average $197.90 per acre and
$18.90 pr ton. Carrots averaged
$214.80 per acre and $13.30 per
On small farms producing
tendency to use more labor per
acre than was actually neces
sary. There was no evidence of
too little labor being used.
Irrigation was profitable for
sweet corn despite the addition
al labor and equipment costs.
Mechanical digging, topping, and
loading of table beets reduced
harvest costs by nearly one-half
as compared with pulling and
topping by hand labor. Carrot
growers who practiced oil weed
ing costs than those who did not
ing costs than thos who did not
"Leghorn" hats actually are
made in Fiesole, a suburb of
The Italian port of Leghorn is
called Livorno in Italian.
IT WILL PAY YOU TO VISIT
SUTHERLIN'S SMARTEST MEN'S
STORE TO COMPLETE YOUR SHOPPING
Store open from 9 A, M. to ? P. M. 'til Christmas
, Fine all-wool worsted and gabardine suits in single or double breasted
models, beautifully tailored for only
No Charge for
Made of beautiful gabardine and cavalry twill woolens
$24.50 and up
All wool flannels, gabardine and fancy worsted patterns.
Pleated or plain. Sizes 28 to 42.
No Charge for
B-15 TYPE JACKETS
.Fur collar, knitted wrist and waist bands, made of all wool navy melton cloth,
tackle twill and poplin fabrics. All garments water repellent.
COMPLETE MEN'S STORE
Residents of Rodanthe, N.C., a
village on Hattcras Island, cele
brate Christmas on Jan. 6, the
ancient "twelfth night."
Sportsmen Entar Running For National Liars' Titlt
BURLINGTON, Wis., VP)
The hunters and fishermen, who
have more practice, are making
a fast pitch for the national liar'
Otis C. Hulett, president of the
Burlington Liars' club, which will
pick the champion Dec. 31, said
a couple of sportsmen are right
up in the running.
Take, for example, the fish
story tdld by Homer Floyd Fan
sler of Tacoma, Wash., about his
father's fabulous fox hounds.
"My father had the fastest fox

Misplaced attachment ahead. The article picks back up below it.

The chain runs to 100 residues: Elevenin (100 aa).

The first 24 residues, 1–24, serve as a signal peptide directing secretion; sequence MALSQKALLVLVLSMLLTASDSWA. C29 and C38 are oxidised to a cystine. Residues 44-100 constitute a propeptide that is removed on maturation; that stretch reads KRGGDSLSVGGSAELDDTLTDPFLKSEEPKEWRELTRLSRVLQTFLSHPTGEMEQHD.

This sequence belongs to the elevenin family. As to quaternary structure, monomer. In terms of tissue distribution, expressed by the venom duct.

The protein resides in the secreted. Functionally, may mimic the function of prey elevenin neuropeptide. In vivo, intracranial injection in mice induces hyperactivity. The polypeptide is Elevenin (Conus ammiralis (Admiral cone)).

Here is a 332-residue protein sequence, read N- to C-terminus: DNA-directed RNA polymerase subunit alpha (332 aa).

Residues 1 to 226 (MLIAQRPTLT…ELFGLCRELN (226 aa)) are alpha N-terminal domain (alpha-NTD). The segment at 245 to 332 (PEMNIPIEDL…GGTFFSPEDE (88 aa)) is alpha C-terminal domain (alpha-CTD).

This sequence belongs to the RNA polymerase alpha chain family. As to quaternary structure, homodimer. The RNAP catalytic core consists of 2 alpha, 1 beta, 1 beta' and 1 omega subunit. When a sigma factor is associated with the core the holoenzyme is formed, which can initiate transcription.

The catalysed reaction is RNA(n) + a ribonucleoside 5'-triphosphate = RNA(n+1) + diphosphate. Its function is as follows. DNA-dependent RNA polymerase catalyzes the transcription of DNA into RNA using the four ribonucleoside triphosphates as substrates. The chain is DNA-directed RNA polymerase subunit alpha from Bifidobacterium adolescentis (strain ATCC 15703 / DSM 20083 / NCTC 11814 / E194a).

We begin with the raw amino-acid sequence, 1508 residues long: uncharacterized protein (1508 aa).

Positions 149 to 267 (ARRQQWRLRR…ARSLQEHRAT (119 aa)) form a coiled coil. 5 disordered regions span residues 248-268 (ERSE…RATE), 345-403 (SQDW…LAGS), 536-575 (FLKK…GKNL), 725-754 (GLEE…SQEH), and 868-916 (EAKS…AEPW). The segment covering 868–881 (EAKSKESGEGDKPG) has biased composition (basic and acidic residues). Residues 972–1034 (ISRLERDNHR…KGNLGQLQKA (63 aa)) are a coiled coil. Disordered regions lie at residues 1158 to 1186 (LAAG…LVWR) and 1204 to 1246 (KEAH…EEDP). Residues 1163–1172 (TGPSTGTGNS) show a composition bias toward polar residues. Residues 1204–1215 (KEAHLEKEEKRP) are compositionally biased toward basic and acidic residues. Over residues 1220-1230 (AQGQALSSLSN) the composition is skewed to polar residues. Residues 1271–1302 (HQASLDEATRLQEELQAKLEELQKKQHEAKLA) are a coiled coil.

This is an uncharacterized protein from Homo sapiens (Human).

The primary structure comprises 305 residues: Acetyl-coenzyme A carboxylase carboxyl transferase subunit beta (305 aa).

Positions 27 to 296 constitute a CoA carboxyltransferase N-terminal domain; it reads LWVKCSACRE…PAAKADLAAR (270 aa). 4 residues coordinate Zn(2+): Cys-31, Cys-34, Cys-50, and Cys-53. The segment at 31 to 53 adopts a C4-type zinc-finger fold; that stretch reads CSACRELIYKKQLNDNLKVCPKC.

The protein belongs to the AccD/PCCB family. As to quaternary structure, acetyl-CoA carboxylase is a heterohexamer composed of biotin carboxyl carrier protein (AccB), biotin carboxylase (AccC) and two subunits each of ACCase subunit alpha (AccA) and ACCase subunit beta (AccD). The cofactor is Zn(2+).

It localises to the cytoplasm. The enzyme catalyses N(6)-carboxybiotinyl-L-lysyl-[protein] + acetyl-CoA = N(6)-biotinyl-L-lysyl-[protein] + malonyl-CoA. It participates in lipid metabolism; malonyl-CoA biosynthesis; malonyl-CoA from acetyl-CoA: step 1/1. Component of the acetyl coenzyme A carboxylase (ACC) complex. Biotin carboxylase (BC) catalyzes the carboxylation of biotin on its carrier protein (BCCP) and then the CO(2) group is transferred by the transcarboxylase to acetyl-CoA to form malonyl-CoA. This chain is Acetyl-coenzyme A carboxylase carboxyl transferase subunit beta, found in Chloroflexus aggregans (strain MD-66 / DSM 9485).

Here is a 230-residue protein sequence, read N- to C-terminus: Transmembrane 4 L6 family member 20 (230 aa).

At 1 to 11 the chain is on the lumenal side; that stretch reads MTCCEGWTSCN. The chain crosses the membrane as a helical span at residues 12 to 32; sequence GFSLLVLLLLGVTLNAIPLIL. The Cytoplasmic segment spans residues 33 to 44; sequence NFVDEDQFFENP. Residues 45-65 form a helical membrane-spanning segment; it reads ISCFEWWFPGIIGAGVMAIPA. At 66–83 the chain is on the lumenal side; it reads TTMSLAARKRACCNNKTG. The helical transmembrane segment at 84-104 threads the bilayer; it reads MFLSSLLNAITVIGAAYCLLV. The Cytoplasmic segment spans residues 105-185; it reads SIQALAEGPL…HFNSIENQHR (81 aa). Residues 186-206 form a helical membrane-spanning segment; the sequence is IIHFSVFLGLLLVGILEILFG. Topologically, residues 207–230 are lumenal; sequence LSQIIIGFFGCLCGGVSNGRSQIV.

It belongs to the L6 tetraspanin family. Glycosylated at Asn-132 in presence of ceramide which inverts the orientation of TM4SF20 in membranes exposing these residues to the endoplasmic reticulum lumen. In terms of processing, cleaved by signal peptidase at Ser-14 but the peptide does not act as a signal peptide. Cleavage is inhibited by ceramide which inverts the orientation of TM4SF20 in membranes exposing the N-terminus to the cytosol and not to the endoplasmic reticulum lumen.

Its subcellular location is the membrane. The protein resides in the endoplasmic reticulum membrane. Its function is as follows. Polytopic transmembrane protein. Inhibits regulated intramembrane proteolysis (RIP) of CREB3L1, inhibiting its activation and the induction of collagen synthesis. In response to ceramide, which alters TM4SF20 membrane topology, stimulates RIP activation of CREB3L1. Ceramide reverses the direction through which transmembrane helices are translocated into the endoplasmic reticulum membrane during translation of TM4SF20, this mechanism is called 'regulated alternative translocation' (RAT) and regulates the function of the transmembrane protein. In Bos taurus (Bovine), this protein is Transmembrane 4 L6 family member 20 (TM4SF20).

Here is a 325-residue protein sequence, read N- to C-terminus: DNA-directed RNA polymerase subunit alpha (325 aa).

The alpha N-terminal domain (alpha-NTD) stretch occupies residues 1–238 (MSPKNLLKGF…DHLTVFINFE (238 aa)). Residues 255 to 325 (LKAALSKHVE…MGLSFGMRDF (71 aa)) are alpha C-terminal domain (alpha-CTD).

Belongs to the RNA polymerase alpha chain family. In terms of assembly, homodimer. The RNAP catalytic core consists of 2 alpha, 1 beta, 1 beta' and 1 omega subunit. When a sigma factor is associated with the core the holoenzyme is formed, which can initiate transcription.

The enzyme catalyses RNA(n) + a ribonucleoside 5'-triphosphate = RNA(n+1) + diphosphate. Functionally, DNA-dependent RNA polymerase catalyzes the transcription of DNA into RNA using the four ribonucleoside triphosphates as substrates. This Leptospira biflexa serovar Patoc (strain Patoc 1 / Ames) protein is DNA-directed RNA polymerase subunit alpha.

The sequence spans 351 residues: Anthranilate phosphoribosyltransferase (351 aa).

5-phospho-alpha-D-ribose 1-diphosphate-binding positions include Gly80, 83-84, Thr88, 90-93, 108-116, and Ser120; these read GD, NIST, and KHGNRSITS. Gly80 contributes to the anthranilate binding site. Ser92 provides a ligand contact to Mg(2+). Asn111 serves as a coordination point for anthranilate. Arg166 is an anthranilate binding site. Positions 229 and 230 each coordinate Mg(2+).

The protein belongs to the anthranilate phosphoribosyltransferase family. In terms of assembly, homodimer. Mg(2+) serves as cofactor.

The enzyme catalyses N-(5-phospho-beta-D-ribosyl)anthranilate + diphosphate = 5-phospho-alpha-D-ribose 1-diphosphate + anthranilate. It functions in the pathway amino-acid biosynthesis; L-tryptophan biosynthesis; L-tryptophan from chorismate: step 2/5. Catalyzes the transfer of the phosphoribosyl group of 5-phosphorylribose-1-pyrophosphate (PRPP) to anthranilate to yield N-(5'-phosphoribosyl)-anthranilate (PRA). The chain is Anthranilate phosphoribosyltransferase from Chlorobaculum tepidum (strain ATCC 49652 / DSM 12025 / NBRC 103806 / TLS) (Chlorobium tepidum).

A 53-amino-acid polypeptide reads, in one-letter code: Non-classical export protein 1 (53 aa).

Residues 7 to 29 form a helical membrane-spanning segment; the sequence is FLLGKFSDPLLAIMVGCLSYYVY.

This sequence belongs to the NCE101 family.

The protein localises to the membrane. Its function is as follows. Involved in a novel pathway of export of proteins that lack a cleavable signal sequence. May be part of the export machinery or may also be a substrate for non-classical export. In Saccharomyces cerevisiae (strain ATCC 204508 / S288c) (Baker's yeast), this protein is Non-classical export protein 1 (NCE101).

hounds in the entire state of West
Virginia, perhaps in the whole
eastern seaboard," wrote Fans
ler. "He went fox hunting one day
with these fast hounds and car-
YOU CAN GET A .GOAT'S GOAT
SARASOTA, Fla. MP) Goats
stupid? No such thing, say Don
and Grace Ragsdale.
They started out with one ani
mal for milk to help Mrs. Rags
dale's arthritis and wound up
with not only a goat dairy but a
rather complete dossier on goat
habits and philosophy.
Mr. and Mrs. Ragsdale say
goats have a strong sense of what
is right and wrong In the way
they should be handled, and if
one thinks he has been -lighted,
he sulks or pouts or butts. Thev
also have very long memories.
Some practically demand to be
addressed by name. And they
don't eat rags or tin cans.
rled a mattock along to dig out
any fox that might take refuge
in his lair. Soon these fast hounds
of father's were barking at the
entrance of a nice fox den. Fa
ther came up and started digging
and dug for IS minutes when sud
denly a fox dove between his legs
and Into the den. Those hounds
were so fast they had beaten the
fox to his den by a quarter of an
WOOL USED IN PRESSING
To make woolens, particularly
gabardines, hold their original ap
pearance, press them "over"
and "under a woolen eloth, sug
gests Miss Murle Scales, O. S. C
extension clothing and textiles
specialist. The right side of the
garment, she adds, Is placed next
to the wool covering on the iron
ing board. In shrinking the full
ness out of the hem on a woolen
garment, place a piece of card
board between the hem and the
garment to prevent shrinking the
Scientists are making synthetic
minerals at high pressure in
stainless steel "bombs."
PAGE LUMBER & FUEL
164 E. 2nd Ave. F Phone 242
Mon., Dec. 19, 1949 The News-Review, Roieburg, Ore. 9
DAIRY REPORT ENDED
PORTLAND UP) The Depart
ment of Agriculture Is discontin
uing the monthly Oregon dairy
report because of the cost.
The state emergency board
last week refused to grant an
extra $6,000 for the project. The
report is published by the federal
agency from state and federal
FROST RUINS POTATOES
PORTLAND, UP) Frost
cost central Oregon growers an
estimated 230 cars of potatoes.
Ben Davis, state Potato Com
mission adminstrator, said this
number would be dumped. The
country shipping points, but fall
country shipping points, but fill
ed to hold up in warmer climat
es, he explained.
A FIG FOR BOSSY
MERCED, Calif. UP) 1 For
23 years dairy farmers In Merced
County have been feeding un
marketable figs to' their cows.
The cows like the sweet taste,
says farm advisor W. H. Alison.
Figs have almost as much food
value as barley, he says, but
adds that they have to be mixed
with other feed. More than 25 per
cent fig content has a laxative effect.
Wharton Bros. Hardware
45 S. Main Phone 16